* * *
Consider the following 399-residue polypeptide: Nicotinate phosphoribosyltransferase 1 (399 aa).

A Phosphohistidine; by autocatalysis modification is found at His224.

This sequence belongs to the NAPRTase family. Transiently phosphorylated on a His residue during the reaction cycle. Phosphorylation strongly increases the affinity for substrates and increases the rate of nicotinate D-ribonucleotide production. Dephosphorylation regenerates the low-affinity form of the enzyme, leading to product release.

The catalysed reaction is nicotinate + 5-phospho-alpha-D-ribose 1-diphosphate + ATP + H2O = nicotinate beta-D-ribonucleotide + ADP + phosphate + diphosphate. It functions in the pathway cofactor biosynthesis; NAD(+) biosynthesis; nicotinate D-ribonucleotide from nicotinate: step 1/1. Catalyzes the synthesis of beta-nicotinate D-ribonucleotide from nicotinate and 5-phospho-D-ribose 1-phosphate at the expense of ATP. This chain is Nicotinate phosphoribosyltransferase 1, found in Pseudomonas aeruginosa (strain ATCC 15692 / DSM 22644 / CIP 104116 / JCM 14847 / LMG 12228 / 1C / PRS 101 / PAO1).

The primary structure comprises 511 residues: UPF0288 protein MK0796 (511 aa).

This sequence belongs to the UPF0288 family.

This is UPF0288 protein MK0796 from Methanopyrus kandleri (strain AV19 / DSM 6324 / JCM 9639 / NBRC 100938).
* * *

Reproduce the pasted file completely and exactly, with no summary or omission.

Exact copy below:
Consider the following 399-residue polypeptide: Nicotinate phosphoribosyltransferase 1 (399 aa).

A Phosphohistidine; by autocatalysis modification is found at His224.

This sequence belongs to the NAPRTase family. Transiently phosphorylated on a His residue during the reaction cycle. Phosphorylation strongly increases the affinity for substrates and increases the rate of nicotinate D-ribonucleotide production. Dephosphorylation regenerates the low-affinity form of the enzyme, leading to product release.

The catalysed reaction is nicotinate + 5-phospho-alpha-D-ribose 1-diphosphate + ATP + H2O = nicotinate beta-D-ribonucleotide + ADP + phosphate + diphosphate. It functions in the pathway cofactor biosynthesis; NAD(+) biosynthesis; nicotinate D-ribonucleotide from nicotinate: step 1/1. Catalyzes the synthesis of beta-nicotinate D-ribonucleotide from nicotinate and 5-phospho-D-ribose 1-phosphate at the expense of ATP. This chain is Nicotinate phosphoribosyltransferase 1, found in Pseudomonas aeruginosa (strain ATCC 15692 / DSM 22644 / CIP 104116 / JCM 14847 / LMG 12228 / 1C / PRS 101 / PAO1).

The primary structure comprises 511 residues: UPF0288 protein MK0796 (511 aa).

This sequence belongs to the UPF0288 family.

This is UPF0288 protein MK0796 from Methanopyrus kandleri (strain AV19 / DSM 6324 / JCM 9639 / NBRC 100938).